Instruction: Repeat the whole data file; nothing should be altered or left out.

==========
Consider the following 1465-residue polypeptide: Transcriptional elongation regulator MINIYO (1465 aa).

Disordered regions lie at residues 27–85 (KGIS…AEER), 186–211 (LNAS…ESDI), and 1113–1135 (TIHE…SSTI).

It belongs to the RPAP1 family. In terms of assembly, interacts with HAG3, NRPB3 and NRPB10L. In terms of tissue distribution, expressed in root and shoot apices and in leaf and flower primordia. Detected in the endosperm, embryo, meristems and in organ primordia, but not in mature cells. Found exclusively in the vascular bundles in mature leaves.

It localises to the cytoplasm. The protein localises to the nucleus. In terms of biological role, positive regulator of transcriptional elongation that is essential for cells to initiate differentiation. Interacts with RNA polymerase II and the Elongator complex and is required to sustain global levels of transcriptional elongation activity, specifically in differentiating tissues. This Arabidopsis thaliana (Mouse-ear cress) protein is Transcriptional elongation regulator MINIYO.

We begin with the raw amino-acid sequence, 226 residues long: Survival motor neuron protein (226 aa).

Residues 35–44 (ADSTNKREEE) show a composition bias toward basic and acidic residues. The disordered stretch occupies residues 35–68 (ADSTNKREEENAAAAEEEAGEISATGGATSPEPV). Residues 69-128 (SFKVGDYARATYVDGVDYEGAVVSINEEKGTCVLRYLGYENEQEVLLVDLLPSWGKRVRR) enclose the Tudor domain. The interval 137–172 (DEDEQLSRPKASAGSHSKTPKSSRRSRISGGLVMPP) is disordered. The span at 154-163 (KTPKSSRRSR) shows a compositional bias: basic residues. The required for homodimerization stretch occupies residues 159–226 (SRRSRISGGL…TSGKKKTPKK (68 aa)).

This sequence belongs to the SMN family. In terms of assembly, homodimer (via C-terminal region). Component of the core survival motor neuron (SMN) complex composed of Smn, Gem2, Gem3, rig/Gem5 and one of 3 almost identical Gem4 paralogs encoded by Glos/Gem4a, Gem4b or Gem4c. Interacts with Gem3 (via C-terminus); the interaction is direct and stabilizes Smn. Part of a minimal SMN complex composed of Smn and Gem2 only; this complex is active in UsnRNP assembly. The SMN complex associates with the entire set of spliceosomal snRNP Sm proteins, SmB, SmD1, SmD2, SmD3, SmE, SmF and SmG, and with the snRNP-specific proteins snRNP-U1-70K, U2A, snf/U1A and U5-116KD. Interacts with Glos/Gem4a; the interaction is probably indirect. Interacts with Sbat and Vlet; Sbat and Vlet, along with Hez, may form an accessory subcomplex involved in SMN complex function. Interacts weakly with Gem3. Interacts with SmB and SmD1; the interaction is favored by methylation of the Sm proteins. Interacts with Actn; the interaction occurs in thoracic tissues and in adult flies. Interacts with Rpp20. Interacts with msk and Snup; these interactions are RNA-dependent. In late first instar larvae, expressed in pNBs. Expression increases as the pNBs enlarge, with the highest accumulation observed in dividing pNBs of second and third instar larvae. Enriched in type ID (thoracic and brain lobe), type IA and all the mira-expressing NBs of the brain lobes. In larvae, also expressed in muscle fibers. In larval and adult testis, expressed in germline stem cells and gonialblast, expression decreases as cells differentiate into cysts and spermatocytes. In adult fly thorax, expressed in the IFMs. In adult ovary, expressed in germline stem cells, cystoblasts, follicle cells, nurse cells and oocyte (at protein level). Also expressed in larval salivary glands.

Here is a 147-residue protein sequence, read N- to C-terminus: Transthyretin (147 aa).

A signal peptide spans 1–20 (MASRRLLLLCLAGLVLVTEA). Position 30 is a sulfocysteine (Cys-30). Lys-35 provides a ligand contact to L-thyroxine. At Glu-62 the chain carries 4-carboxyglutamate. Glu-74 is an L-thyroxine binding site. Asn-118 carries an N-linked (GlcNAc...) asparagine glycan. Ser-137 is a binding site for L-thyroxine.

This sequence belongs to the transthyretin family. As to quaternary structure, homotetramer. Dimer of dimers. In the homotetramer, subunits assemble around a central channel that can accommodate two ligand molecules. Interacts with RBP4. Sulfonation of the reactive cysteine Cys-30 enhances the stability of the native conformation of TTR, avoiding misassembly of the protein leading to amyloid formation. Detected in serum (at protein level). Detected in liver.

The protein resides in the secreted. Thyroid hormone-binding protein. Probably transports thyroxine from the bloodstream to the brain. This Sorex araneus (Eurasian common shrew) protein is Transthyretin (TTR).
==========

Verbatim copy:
Consider the following 1465-residue polypeptide: Transcriptional elongation regulator MINIYO (1465 aa).

Disordered regions lie at residues 27–85 (KGIS…AEER), 186–211 (LNAS…ESDI), and 1113–1135 (TIHE…SSTI).

It belongs to the RPAP1 family. In terms of assembly, interacts with HAG3, NRPB3 and NRPB10L. In terms of tissue distribution, expressed in root and shoot apices and in leaf and flower primordia. Detected in the endosperm, embryo, meristems and in organ primordia, but not in mature cells. Found exclusively in the vascular bundles in mature leaves.

It localises to the cytoplasm. The protein localises to the nucleus. In terms of biological role, positive regulator of transcriptional elongation that is essential for cells to initiate differentiation. Interacts with RNA polymerase II and the Elongator complex and is required to sustain global levels of transcriptional elongation activity, specifically in differentiating tissues. This Arabidopsis thaliana (Mouse-ear cress) protein is Transcriptional elongation regulator MINIYO.

We begin with the raw amino-acid sequence, 226 residues long: Survival motor neuron protein (226 aa).

Residues 35–44 (ADSTNKREEE) show a composition bias toward basic and acidic residues. The disordered stretch occupies residues 35–68 (ADSTNKREEENAAAAEEEAGEISATGGATSPEPV). Residues 69-128 (SFKVGDYARATYVDGVDYEGAVVSINEEKGTCVLRYLGYENEQEVLLVDLLPSWGKRVRR) enclose the Tudor domain. The interval 137–172 (DEDEQLSRPKASAGSHSKTPKSSRRSRISGGLVMPP) is disordered. The span at 154-163 (KTPKSSRRSR) shows a compositional bias: basic residues. The required for homodimerization stretch occupies residues 159–226 (SRRSRISGGL…TSGKKKTPKK (68 aa)).

This sequence belongs to the SMN family. In terms of assembly, homodimer (via C-terminal region). Component of the core survival motor neuron (SMN) complex composed of Smn, Gem2, Gem3, rig/Gem5 and one of 3 almost identical Gem4 paralogs encoded by Glos/Gem4a, Gem4b or Gem4c. Interacts with Gem3 (via C-terminus); the interaction is direct and stabilizes Smn. Part of a minimal SMN complex composed of Smn and Gem2 only; this complex is active in UsnRNP assembly. The SMN complex associates with the entire set of spliceosomal snRNP Sm proteins, SmB, SmD1, SmD2, SmD3, SmE, SmF and SmG, and with the snRNP-specific proteins snRNP-U1-70K, U2A, snf/U1A and U5-116KD. Interacts with Glos/Gem4a; the interaction is probably indirect. Interacts with Sbat and Vlet; Sbat and Vlet, along with Hez, may form an accessory subcomplex involved in SMN complex function. Interacts weakly with Gem3. Interacts with SmB and SmD1; the interaction is favored by methylation of the Sm proteins. Interacts with Actn; the interaction occurs in thoracic tissues and in adult flies. Interacts with Rpp20. Interacts with msk and Snup; these interactions are RNA-dependent. In late first instar larvae, expressed in pNBs. Expression increases as the pNBs enlarge, with the highest accumulation observed in dividing pNBs of second and third instar larvae. Enriched in type ID (thoracic and brain lobe), type IA and all the mira-expressing NBs of the brain lobes. In larvae, also expressed in muscle fibers. In larval and adult testis, expressed in germline stem cells and gonialblast, expression decreases as cells differentiate into cysts and spermatocytes. In adult fly thorax, expressed in the IFMs. In adult ovary, expressed in germline stem cells, cystoblasts, follicle cells, nurse cells and oocyte (at protein level). Also expressed in larval salivary glands.

Here is a 147-residue protein sequence, read N- to C-terminus: Transthyretin (147 aa).

A signal peptide spans 1–20 (MASRRLLLLCLAGLVLVTEA). Position 30 is a sulfocysteine (Cys-30). Lys-35 provides a ligand contact to L-thyroxine. At Glu-62 the chain carries 4-carboxyglutamate. Glu-74 is an L-thyroxine binding site. Asn-118 carries an N-linked (GlcNAc...) asparagine glycan. Ser-137 is a binding site for L-thyroxine.

This sequence belongs to the transthyretin family. As to quaternary structure, homotetramer. Dimer of dimers. In the homotetramer, subunits assemble around a central channel that can accommodate two ligand molecules. Interacts with RBP4. Sulfonation of the reactive cysteine Cys-30 enhances the stability of the native conformation of TTR, avoiding misassembly of the protein leading to amyloid formation. Detected in serum (at protein level). Detected in liver.

The protein resides in the secreted. Thyroid hormone-binding protein. Probably transports thyroxine from the bloodstream to the brain. This Sorex araneus (Eurasian common shrew) protein is Transthyretin (TTR).